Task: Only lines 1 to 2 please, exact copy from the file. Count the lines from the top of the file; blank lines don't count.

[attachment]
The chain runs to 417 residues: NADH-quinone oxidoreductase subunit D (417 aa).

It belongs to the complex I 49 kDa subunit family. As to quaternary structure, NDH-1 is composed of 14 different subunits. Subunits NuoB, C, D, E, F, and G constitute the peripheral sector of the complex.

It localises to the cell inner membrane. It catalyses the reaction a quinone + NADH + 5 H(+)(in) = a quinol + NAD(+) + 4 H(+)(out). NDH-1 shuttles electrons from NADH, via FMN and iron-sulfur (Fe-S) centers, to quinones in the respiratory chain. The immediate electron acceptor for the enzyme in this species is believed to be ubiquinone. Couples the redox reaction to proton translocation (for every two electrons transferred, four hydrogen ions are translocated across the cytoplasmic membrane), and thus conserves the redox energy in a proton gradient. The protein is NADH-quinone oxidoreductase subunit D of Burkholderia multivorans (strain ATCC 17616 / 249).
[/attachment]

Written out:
The chain runs to 417 residues: NADH-quinone oxidoreductase subunit D (417 aa).

It belongs to the complex I 49 kDa subunit family. As to quaternary structure, NDH-1 is composed of 14 different subunits. Subunits NuoB, C, D, E, F, and G constitute the peripheral sector of the complex.